Egypt, Turkey end talks, Turkish FM to visit Saudi Arabia

On Tuesday, Erdogan spoke by phone with Saudi King Salman, although no details of those talks were released.
Friday 07/05/2021
Turkish Foreign Ministry Deputy Sedat Onal,  meets with Hamdi Sanad Loza, Egyptian deputy foreign minister, in Cairo, Egypt, Wednesday, May 5, 2021. (AP)
Turkish Foreign Ministry Deputy Sedat Onal, meets with Hamdi Sanad Loza, Egyptian deputy foreign minister, in Cairo, Egypt, Wednesday, May 5, 2021. (AP)

CAIRO – With no clear progress, Egyptian and Turkish officials concluded Thursday two days of talks in Cairo aimed at resetting ties between the two regional powers. In a joint statement, both sides vowed to evaluate the outcome of their first round of consultations before agreeing on the next move.

The talks were chaired by Hamdi Loza, Egypt’s deputy foreign minister and his Turkish counterpart Sedat Onal. Diplomats from both countries said they had discussed bilateral relations and several regional issues, including the situation in Libya, Syria, Iraq and the need to achieve peace and security in the eastern Mediterranean region. They hailed the deliberations as “frank” and “in-depth.”

The joint statement did not provide any further details. Earlier, Egypt’s foreign ministry described the talks as “exploratory discussions” to outline necessary steps towards the normalisation of relations between Cairo and Ankara.

Reaching out

Turkey is trying to mend fences with its regional rivals, including Saudi Arabia, with Turkey’s foreign minister planning to visit Riyadh next week.

The exact dates have not yet been set for Mevlut Cavusoglu’s first official visit to the oil-rich kingdom since 2017, said a Turkish official, who requested anonymity.

Turkey has been taking steps to fix its relations with Saudi Arabia, which remains an important trading partner.

On Tuesday, Erdogan spoke by phone with Saudi King Salman, although no details of those talks were released.

Turkey’s diplomatic moves towards easing tensions come as Ankara views mending ties as part of an effort to build bridges with US-allied Arab states after years of political rivalry and aggressive military interventions which demonstrated Turkey’s clout but frayed its alliances in the Arab world.

Brotherhood issues

Egypt and Turkey have been at loggerheads since the Egyptian military-backed uprising in 2013 which toppled President Mohammed Morsi, who hailed from the Muslim Brotherhood, which is backed by Turkey but is considered a terrorist organisation by Cairo.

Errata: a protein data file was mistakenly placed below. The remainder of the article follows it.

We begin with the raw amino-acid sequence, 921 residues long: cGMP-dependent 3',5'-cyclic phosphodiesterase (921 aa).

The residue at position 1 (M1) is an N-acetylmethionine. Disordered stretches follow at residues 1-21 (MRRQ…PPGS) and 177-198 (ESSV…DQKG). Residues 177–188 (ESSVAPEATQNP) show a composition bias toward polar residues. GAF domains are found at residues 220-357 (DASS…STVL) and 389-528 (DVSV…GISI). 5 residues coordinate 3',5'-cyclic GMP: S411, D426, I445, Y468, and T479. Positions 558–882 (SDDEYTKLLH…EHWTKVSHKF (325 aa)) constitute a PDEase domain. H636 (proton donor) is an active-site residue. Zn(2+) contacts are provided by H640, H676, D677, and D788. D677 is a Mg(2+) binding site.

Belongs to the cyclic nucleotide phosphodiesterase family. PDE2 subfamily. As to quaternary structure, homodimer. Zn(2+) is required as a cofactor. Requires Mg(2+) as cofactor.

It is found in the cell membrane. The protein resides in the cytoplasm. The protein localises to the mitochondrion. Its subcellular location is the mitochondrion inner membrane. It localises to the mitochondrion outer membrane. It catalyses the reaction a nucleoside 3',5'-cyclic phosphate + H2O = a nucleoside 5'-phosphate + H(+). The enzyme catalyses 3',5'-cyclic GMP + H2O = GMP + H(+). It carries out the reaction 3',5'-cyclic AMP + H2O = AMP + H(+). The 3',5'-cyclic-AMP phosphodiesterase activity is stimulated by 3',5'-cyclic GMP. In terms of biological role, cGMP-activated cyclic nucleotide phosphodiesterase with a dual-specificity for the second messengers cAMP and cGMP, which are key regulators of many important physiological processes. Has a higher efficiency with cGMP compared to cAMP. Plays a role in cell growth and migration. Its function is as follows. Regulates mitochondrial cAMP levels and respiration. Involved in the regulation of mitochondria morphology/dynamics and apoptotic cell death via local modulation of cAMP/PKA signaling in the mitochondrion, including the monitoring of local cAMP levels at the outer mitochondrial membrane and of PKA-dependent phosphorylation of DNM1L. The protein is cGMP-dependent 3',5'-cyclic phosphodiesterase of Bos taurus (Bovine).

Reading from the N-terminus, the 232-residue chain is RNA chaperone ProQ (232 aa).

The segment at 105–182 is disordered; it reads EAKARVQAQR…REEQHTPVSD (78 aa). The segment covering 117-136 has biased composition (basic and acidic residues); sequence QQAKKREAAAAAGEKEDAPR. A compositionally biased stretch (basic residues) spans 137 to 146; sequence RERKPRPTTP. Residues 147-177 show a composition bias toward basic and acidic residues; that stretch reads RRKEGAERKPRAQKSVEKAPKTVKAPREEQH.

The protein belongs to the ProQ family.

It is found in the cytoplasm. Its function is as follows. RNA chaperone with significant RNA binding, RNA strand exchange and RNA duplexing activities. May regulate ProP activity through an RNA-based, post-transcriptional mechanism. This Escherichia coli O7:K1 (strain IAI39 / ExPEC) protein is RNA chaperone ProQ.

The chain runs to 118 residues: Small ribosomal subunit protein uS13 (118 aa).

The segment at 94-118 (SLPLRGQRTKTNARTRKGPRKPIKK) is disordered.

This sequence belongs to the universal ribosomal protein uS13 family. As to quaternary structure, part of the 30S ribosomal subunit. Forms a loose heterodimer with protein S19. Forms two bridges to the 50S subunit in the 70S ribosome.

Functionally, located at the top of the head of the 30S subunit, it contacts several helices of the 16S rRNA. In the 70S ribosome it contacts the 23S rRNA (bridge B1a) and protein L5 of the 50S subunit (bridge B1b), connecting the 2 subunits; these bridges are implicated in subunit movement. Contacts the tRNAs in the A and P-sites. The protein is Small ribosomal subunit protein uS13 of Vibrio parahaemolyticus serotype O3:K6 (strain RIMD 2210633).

Recently, top Turkish officials signalled a warming of ties with Egypt, a shift from their previous, sharply critical approach to Egyptian President Abdel Fattah al-Sissi’s government.

Turkish Deputy Foreign Minister Sedat Onal meets with his Egyptian counterpart in the foreign ministry headquarters in Egypt’s capital Cairo on May 5, 2021. (AFP)
Turkish Deputy Foreign Minister Sedat Onal meets with his Egyptian counterpart in the foreign ministry headquarters in Egypt’s capital Cairo on May 5, 2021. (AFP)

Turkish President Recep Tayyip Erdogan said in March that the two countries have had “intelligence, diplomatic and economic” contacts, adding that he hoped for “strong” ties between them.

A week later, Erdogan’s government asked three Istanbul-based Egyptian TV channels linked to the Brotherhood to soften their critical political coverage of Sisi’s government, according to editors at the stations. The TV channels promptly stopped broadcasting some political programmes.

Egypt welcomed the move, calling it a “good initiative from the Turkish side that establishes a favourable atmosphere to discuss issues of dispute between the two nations.”

Bones of contention

Egyptian officials, however, say Turkey must take substantial steps toward “genuine” talks to mend ties, including withdrawing hundreds of Turkish troops and thousands of Syrian mercenaries brought to Libya by Turkey and also handing over Islamists wanted by Egypt on terror-related charges.

Egypt and Turkey have been supporting opposing sides in Libya. Egypt, Greece and some other European countries were angered by a 2019 Turkish deal with Libyan officials that aimed to boost Turkish maritime rights and influence in the eastern Mediterranean.

Egypt and Greece responded by signing a separate deal to delineate their maritime boundaries, a deal which Ankara rejected.